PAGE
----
# How many ways are there to split $10$ people into two groups of $5$? [duplicate]

In the example below I get the first part. May I know why they're dividing by 2 for the second part? I'm asking because I feel the answer for second part should also be $\binom{10}{5}$.

In the first part simply by choosing 5 people, we're already splitting the squad into two teams. So I don't really see a difference between parts 1 & 2. Help?

# Example

There are ten people in a basketball squad. Find how many ways:

1. the starting five can be chosen from the squad
2. the squad can be split into two teams of five.

## Solution

1. There are $\binom{10}{5} = \frac{10\times9\times8\times7\times6}{5\times4\times3\times2\times1} = 252$ ways of chosing the starting five.
2. The number of ways of dividing the squad into two teams of five is $\frac{252}{2} = 126$.
• in the first case, the order of team does matter, in the second one it does not Commented Jul 19, 2018 at 13:00

In the first one, there is a difference between the two resulting teams. One is playing, the other is sitting on the sidelines. So swapping the two teams around makes for a different choice of starting five.

In the second case, there is no difference. The only thing that matters is who is on team with who, and not which team is team A and what team is team B. So swapping the two teams around still gives the same choice of two teams.

You can also go the other way: Choose a starting five by first dividing into two teams (which can be done in some number of ways), then choosing which of the two teams gets to be athe starting five. You have two options for starting five for each division into two teams. Thus you have to multiply by 2 to get from one to the other.

Note that when we choose $\binom{10}{5}$ we are counting twice the same teams, as for example

$$\{ A,B,C,D,E \} , \{ G,H,I,L,M \} \equiv \{ G,H,I,L,M \},\{A,B,C,D,E\}$$

therefore the number of ways to obtain 2 teams is $\frac12 \binom{10}{5}$.

Observe that the choice of choosing five people and the other five are counted separately in the first case, but yield the same separation into two groups in the second. That's why there is division by $2$.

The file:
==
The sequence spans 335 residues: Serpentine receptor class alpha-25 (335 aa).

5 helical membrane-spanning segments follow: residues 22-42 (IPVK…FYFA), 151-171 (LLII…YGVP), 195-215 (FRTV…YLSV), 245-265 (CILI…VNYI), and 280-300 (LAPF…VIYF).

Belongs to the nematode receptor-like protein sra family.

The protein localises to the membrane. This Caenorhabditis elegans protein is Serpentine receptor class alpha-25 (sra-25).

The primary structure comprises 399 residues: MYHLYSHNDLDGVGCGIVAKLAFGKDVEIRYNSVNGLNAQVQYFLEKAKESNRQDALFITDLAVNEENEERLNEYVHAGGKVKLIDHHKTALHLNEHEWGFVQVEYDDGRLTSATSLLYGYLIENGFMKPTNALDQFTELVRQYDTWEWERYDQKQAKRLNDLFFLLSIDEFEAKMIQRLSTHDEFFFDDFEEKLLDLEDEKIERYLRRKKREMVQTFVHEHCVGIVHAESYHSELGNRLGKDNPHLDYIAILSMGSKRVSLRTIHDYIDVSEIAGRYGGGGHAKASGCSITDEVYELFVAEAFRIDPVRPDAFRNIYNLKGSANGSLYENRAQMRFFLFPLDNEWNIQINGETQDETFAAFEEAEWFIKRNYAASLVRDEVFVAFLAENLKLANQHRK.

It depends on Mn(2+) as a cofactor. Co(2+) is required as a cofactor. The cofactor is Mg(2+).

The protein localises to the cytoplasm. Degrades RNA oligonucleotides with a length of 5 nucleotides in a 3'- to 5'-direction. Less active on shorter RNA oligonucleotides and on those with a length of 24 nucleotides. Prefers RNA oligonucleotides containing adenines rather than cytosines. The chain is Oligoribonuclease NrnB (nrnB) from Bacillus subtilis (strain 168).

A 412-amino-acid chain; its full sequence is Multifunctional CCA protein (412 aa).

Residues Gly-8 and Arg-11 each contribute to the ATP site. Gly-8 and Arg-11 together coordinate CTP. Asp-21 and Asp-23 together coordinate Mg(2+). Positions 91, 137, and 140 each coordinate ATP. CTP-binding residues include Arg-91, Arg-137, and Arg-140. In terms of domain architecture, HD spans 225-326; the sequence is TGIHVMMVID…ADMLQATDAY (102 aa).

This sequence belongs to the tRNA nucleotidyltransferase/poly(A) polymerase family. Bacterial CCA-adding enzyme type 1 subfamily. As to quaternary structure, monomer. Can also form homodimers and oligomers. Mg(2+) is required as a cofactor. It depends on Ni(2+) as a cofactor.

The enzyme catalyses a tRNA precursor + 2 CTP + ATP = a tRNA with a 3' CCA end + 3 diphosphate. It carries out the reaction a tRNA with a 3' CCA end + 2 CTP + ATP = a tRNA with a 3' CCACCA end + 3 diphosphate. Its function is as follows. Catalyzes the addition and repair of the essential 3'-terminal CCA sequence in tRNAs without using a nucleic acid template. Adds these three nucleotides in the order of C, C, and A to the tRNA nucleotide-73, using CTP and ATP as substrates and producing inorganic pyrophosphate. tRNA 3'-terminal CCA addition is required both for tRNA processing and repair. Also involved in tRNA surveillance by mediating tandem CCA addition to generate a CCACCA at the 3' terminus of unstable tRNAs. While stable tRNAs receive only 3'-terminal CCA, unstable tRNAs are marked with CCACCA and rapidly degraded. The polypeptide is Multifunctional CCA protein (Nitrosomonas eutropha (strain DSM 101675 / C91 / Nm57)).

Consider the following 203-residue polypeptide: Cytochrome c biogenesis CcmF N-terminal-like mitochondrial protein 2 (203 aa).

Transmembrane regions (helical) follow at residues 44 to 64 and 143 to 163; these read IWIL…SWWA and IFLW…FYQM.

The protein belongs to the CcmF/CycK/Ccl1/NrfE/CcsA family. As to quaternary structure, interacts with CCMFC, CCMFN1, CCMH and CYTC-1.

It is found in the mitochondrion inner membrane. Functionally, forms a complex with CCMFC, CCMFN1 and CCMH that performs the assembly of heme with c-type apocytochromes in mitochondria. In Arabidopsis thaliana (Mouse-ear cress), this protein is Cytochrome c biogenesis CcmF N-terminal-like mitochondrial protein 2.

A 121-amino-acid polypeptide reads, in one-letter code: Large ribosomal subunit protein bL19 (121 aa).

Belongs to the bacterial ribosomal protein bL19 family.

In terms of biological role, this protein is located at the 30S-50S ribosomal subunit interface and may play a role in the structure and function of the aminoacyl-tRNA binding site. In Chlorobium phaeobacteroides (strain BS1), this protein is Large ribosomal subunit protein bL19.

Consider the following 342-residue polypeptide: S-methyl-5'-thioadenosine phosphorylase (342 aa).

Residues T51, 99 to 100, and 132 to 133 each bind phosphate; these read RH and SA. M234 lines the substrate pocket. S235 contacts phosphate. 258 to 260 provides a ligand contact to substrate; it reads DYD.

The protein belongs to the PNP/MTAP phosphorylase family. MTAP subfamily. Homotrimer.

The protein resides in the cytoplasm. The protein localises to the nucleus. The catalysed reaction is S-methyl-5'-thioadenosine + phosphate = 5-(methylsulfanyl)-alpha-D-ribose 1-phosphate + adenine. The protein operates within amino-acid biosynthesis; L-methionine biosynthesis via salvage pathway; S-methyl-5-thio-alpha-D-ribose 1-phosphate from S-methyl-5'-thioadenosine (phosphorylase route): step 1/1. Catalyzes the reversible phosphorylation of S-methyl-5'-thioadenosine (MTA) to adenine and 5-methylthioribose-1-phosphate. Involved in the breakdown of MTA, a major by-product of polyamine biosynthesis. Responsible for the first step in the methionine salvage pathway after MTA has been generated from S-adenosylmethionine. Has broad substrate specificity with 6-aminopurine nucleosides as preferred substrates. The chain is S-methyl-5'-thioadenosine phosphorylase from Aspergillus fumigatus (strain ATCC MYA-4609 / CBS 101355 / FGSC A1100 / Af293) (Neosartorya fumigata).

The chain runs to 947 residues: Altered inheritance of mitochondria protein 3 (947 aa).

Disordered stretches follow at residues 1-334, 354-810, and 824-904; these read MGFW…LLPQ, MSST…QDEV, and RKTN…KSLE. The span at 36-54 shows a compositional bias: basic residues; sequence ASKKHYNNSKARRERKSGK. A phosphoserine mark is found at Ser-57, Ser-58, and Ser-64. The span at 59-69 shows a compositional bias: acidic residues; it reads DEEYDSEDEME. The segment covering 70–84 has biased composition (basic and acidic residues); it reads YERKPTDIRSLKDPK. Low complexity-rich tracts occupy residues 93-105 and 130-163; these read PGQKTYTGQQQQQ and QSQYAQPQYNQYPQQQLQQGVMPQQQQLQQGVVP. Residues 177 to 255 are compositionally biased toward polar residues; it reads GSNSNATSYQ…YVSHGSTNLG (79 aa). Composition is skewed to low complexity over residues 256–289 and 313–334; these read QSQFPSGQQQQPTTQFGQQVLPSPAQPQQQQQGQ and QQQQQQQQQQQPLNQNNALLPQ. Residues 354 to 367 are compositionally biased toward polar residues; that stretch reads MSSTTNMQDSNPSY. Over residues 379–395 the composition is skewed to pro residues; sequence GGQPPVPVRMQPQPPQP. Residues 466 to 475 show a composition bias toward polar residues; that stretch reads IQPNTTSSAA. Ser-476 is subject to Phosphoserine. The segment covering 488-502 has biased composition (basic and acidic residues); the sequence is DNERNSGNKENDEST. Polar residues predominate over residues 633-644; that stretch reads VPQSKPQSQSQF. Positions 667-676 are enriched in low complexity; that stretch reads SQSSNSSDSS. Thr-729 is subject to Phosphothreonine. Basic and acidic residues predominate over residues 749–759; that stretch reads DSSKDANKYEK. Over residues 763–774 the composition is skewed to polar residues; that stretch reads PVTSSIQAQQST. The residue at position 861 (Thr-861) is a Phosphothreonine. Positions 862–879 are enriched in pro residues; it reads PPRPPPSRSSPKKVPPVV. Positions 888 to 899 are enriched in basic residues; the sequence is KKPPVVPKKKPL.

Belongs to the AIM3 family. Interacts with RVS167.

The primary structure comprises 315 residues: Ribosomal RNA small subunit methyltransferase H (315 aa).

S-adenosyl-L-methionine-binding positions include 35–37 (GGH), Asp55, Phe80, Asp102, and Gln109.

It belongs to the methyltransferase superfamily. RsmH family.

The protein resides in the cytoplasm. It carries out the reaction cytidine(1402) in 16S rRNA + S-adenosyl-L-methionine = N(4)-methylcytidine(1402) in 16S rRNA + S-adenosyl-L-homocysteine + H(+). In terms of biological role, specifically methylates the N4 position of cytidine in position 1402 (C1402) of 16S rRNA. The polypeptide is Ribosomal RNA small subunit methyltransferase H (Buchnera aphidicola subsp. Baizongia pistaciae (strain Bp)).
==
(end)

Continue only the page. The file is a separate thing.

In the first case each choice is about selecting 5 out of ten, let's say from $\{A,B,C,D,E,F,G,H,I,J\}$. Note that selecting $\{A,B,C,D,E\}$ id different, than selecting $\{F,G,H,I,J\}$.

In the second case you select 5, but the other 5 are also forming a team. Thus your selection is for example $\{\{A,B,C,D,E\},\{F,G,H,I,J\}\}$. This selection is the same, as selecting $\{\{F,G,H,I,J\},\{A,B,C,D,E\}\}$. Thus in the way, that you form two teams by selecting 5 people to one and rest to another leads to duplication of selections. Therefore you need to divide it by the number of permutations of the teams, ie $2!$.

The second part of your problem will be $\binom{10}{5}$ if the question is of the following form:

How many ways to split $10$ people into two groups of $5$ people so that the first group is Team A and second group is Team B?

Here, unlike the original question, we restrict ourselves to a particular arrangement between the groups. If we don't have such a restriction as in the original post, we will have to divide by the number of possibilities to order the groups which is $2!$. Then the answer would become $$\frac{\binom{10}{5}}{2!}=126.$$

Imagine that you're one of the $10$ players. In both cases you need to determine who your $4$ teammates will be, out of the other $9$ players. This can be done in $\binom{9}{4} = 126$ ways.

Now, if the two teams are treated differently, like one team gets to play while the other team has to sit on the bench, then (once you have determined your teammates) you still have to determine which of the $2$ possible assignments your team gets. The two outcomes are rather different for you, so we have to count them differently. There are thus $2\binom{9}{4} = 252$ possible outcomes.

On the other hand, if there is no difference between teams, like if the two teams are just going to play each other, then they are not treated differently. It is not really possible to distinguish between the following cases:

(I) You, Alice, Bob, Charlie and Danielle are going to play against the other five players

or

(II) The other five players are going to play against you, Alice, Bob, Charlie and Danielle.

Both (I) and (II) describe the same event. That event should not be counted twice. So there are just $\binom{9}{4} = 126$ possible outcomes here.

This is from Sheldon Ross's book a First Course in Probability, I remember that example confusing me. Sometimes it helped me to think of it this way - assume that the first 5 picked will be on the red jersey team and the remaining will be on the yellow jersey team for option 1. Then a team of A,B,C,D,E in red jerseys is different than a team A,B,C,D,E in yellow jerseys, so they are both counted. In option 2, this is irrelevant so we divide by 2 to take out this distinction.